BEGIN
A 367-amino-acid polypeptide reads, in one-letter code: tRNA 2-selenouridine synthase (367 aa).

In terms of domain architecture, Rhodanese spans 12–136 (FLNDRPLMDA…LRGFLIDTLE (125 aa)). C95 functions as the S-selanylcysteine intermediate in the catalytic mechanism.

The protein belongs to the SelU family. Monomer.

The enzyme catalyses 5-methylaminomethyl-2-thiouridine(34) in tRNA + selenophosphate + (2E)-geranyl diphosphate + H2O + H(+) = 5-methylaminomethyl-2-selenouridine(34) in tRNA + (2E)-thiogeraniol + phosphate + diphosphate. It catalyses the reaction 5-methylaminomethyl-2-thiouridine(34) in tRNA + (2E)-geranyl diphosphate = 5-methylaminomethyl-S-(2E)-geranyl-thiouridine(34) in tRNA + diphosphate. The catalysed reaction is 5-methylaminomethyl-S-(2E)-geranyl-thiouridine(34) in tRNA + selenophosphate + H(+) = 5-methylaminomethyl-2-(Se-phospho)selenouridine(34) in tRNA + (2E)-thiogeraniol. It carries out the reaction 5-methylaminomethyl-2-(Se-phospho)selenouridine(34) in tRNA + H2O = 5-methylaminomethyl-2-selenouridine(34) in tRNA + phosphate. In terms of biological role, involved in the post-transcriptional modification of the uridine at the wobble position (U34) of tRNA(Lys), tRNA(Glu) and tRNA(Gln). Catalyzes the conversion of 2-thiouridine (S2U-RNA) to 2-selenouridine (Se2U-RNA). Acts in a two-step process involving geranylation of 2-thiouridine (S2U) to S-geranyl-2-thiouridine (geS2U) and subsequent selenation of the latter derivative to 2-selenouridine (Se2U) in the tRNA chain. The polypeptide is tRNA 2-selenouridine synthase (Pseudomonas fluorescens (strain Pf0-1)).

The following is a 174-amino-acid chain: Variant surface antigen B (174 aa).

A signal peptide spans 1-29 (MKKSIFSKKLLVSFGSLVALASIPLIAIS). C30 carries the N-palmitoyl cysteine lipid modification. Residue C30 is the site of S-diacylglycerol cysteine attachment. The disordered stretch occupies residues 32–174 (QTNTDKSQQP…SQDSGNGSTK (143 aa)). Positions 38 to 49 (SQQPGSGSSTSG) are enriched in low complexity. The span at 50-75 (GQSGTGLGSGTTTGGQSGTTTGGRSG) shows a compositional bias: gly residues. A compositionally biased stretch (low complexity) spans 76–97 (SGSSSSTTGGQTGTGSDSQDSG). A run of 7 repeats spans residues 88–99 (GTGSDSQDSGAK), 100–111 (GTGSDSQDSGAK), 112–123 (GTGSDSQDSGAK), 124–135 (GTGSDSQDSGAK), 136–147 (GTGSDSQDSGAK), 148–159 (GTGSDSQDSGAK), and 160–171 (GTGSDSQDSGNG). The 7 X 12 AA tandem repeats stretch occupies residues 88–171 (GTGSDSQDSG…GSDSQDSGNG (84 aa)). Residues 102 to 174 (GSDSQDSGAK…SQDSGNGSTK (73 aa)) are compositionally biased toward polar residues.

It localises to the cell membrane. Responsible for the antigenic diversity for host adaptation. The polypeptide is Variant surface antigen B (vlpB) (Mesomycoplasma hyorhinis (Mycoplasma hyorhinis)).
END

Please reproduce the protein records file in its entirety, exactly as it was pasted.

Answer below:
A 367-amino-acid polypeptide reads, in one-letter code: tRNA 2-selenouridine synthase (367 aa).

In terms of domain architecture, Rhodanese spans 12–136 (FLNDRPLMDA…LRGFLIDTLE (125 aa)). C95 functions as the S-selanylcysteine intermediate in the catalytic mechanism.

The protein belongs to the SelU family. Monomer.

The enzyme catalyses 5-methylaminomethyl-2-thiouridine(34) in tRNA + selenophosphate + (2E)-geranyl diphosphate + H2O + H(+) = 5-methylaminomethyl-2-selenouridine(34) in tRNA + (2E)-thiogeraniol + phosphate + diphosphate. It catalyses the reaction 5-methylaminomethyl-2-thiouridine(34) in tRNA + (2E)-geranyl diphosphate = 5-methylaminomethyl-S-(2E)-geranyl-thiouridine(34) in tRNA + diphosphate. The catalysed reaction is 5-methylaminomethyl-S-(2E)-geranyl-thiouridine(34) in tRNA + selenophosphate + H(+) = 5-methylaminomethyl-2-(Se-phospho)selenouridine(34) in tRNA + (2E)-thiogeraniol. It carries out the reaction 5-methylaminomethyl-2-(Se-phospho)selenouridine(34) in tRNA + H2O = 5-methylaminomethyl-2-selenouridine(34) in tRNA + phosphate. In terms of biological role, involved in the post-transcriptional modification of the uridine at the wobble position (U34) of tRNA(Lys), tRNA(Glu) and tRNA(Gln). Catalyzes the conversion of 2-thiouridine (S2U-RNA) to 2-selenouridine (Se2U-RNA). Acts in a two-step process involving geranylation of 2-thiouridine (S2U) to S-geranyl-2-thiouridine (geS2U) and subsequent selenation of the latter derivative to 2-selenouridine (Se2U) in the tRNA chain. The polypeptide is tRNA 2-selenouridine synthase (Pseudomonas fluorescens (strain Pf0-1)).

The following is a 174-amino-acid chain: Variant surface antigen B (174 aa).

A signal peptide spans 1-29 (MKKSIFSKKLLVSFGSLVALASIPLIAIS). C30 carries the N-palmitoyl cysteine lipid modification. Residue C30 is the site of S-diacylglycerol cysteine attachment. The disordered stretch occupies residues 32–174 (QTNTDKSQQP…SQDSGNGSTK (143 aa)). Positions 38 to 49 (SQQPGSGSSTSG) are enriched in low complexity. The span at 50-75 (GQSGTGLGSGTTTGGQSGTTTGGRSG) shows a compositional bias: gly residues. A compositionally biased stretch (low complexity) spans 76–97 (SGSSSSTTGGQTGTGSDSQDSG). A run of 7 repeats spans residues 88–99 (GTGSDSQDSGAK), 100–111 (GTGSDSQDSGAK), 112–123 (GTGSDSQDSGAK), 124–135 (GTGSDSQDSGAK), 136–147 (GTGSDSQDSGAK), 148–159 (GTGSDSQDSGAK), and 160–171 (GTGSDSQDSGNG). The 7 X 12 AA tandem repeats stretch occupies residues 88–171 (GTGSDSQDSG…GSDSQDSGNG (84 aa)). Residues 102 to 174 (GSDSQDSGAK…SQDSGNGSTK (73 aa)) are compositionally biased toward polar residues.

It localises to the cell membrane. Responsible for the antigenic diversity for host adaptation. The polypeptide is Variant surface antigen B (vlpB) (Mesomycoplasma hyorhinis (Mycoplasma hyorhinis)).